Arley: Yeah. You see her as the badass, knows how to do all this shit, and yet Ant-Man saves her three times.
Josh: That was just to give Ant-Man something to do, otherwise he would literally be stuck in the house the whole movie.
Arley: I like powerful women, but she keeps getting undercut in this movie. It’s like Edge of Tomorrow with Tom Cruise. Undercutting how badass Emily Blunt is. There were so many set ups trying to give the Wasp a reason to help Ant-Man. For instance, Ant-Man’s suit was fritzing constantly, randomly, and inconveniently.
To that point, there were men online throwing a fit because one of the movie posters had Evangeline Lilly in the forefront (in the “traditional male” role) and Paul Rudd standing behind her, which becomes ironic because he ends up being the strong man rescuing the damsel in distress so much anyway. The writers end up undercutting their own undercutting.
The other female star of this movie is the supposed villain, Ghost (Hannah John-Kamen), whose character design resembles the Cyborg Ninja from Metal Gear Solid and the Ghost commandos from Starcraft. Able to walk through walls due to “quantum decoherence,” Ghost’s abilities provide some of the best visual scenes and she would be interesting enough to carry an audience past major plot holes in anything other than a movie this generic.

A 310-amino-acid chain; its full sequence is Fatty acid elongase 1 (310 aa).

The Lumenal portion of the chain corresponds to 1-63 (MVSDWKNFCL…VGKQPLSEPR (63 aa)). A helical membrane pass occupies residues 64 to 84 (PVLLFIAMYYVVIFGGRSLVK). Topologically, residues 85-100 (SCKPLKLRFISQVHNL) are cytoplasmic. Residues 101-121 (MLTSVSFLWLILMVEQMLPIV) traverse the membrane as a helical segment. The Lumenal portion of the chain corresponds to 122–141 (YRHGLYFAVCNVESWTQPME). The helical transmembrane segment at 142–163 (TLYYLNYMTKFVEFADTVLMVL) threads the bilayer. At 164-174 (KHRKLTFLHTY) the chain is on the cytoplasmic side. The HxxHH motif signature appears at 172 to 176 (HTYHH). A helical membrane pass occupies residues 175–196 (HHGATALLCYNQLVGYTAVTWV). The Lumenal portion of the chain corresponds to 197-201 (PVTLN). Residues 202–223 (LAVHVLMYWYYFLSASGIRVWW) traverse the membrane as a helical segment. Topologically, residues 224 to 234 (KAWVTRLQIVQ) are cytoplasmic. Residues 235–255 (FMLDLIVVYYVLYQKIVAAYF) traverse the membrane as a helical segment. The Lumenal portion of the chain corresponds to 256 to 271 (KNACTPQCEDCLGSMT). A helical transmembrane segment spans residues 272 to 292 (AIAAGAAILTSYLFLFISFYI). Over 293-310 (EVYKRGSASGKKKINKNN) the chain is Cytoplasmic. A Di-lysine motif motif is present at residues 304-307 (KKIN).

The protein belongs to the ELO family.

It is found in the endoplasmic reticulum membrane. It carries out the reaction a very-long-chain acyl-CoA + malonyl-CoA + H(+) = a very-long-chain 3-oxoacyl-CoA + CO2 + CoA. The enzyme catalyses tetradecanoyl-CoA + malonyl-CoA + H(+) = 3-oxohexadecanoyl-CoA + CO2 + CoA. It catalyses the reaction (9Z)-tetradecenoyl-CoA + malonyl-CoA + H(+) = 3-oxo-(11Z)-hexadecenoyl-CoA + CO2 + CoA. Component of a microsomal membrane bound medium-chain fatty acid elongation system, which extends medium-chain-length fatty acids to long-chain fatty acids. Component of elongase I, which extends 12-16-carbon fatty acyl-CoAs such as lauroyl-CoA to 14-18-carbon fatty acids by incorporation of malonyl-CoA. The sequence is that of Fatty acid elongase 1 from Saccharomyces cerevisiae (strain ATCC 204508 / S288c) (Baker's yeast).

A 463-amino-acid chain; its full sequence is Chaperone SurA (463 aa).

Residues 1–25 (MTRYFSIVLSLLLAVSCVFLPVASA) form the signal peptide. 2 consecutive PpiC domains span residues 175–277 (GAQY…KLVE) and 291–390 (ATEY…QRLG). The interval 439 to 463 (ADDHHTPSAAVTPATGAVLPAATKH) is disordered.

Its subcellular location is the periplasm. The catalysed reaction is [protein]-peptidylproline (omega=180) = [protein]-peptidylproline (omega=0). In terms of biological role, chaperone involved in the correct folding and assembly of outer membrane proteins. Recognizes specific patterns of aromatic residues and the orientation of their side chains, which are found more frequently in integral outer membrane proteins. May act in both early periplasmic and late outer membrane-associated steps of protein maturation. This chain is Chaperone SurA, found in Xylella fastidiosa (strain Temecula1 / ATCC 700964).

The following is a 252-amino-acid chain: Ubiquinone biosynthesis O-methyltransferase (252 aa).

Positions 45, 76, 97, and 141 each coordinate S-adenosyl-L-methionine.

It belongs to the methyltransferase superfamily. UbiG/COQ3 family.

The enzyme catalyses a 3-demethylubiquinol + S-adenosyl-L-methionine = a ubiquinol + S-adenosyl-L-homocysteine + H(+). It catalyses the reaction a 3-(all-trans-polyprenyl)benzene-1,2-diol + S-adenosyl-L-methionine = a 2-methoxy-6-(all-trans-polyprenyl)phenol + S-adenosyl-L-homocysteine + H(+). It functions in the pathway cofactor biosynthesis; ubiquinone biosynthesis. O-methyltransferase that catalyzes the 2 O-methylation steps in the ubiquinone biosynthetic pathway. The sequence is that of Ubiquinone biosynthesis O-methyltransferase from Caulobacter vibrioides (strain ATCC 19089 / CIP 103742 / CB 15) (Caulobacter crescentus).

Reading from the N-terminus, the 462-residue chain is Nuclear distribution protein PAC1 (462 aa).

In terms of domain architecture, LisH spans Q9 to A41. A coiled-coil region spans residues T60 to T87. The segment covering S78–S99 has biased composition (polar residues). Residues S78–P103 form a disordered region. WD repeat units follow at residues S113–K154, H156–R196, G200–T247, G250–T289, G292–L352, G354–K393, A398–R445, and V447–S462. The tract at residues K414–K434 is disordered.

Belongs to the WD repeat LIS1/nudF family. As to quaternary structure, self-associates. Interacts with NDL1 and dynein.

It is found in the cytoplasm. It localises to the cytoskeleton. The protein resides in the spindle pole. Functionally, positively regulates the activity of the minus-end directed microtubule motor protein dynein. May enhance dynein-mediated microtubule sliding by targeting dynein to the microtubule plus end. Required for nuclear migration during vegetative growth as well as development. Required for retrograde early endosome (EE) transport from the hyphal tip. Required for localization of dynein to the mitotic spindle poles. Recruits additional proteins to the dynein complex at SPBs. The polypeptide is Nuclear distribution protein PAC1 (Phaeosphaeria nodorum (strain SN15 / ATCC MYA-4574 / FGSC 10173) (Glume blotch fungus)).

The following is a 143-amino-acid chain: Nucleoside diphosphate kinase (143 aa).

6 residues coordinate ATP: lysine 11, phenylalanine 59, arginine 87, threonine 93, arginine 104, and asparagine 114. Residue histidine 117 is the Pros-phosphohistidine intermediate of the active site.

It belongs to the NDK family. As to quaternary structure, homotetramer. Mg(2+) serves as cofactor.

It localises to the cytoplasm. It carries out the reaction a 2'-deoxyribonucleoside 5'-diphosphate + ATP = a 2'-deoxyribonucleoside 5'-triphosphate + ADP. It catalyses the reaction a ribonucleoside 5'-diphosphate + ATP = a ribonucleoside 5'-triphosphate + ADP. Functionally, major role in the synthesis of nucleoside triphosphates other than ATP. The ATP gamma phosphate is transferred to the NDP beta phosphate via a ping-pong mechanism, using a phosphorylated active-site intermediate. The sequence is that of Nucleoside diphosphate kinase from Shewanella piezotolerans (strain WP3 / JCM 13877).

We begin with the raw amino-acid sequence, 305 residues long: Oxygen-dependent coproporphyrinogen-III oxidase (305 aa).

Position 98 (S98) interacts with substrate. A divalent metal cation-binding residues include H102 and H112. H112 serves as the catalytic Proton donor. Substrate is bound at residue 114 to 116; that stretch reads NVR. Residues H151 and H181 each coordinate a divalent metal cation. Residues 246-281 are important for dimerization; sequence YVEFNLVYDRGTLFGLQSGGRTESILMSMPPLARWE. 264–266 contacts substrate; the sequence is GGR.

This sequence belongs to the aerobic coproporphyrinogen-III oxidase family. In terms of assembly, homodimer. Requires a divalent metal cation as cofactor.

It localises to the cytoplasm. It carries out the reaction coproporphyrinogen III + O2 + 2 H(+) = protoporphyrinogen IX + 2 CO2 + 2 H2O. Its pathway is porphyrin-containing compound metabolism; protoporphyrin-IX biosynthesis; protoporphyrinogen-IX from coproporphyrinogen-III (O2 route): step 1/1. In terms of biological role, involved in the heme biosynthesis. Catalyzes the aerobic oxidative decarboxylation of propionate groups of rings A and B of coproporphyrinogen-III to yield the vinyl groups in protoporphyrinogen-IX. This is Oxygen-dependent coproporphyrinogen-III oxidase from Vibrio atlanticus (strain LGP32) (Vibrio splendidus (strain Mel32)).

Arley: She was my favorite character because she had actual motivation. Ghost is just trying to survive, talking about being torn apart on the sub-atomic level—
Josh: Quantum level. The magical level.
Arley: —and the heroes just take what they want and leave her. They’re so obsessed and focused on their own mission, and not on helping others, that they skip an opportunity to help someone in need and make a lame attempt at brushing off what they’ve done later. This movie is so badly written that I called it, and I was pissed off that I called it and that it came true.
When supposed heroes can’t recognize that someone else is in need it’s hard to care about any of them at all. The only reason a viewer might care is loyalty or nostalgia from reading the comic books. The characters’ driving motivations in this film are less than believable—the sudden insistence that Hank and Hope would be obsessed with finding Janet after 30 years when that hadn’t seemed to bother them in the first movie at all.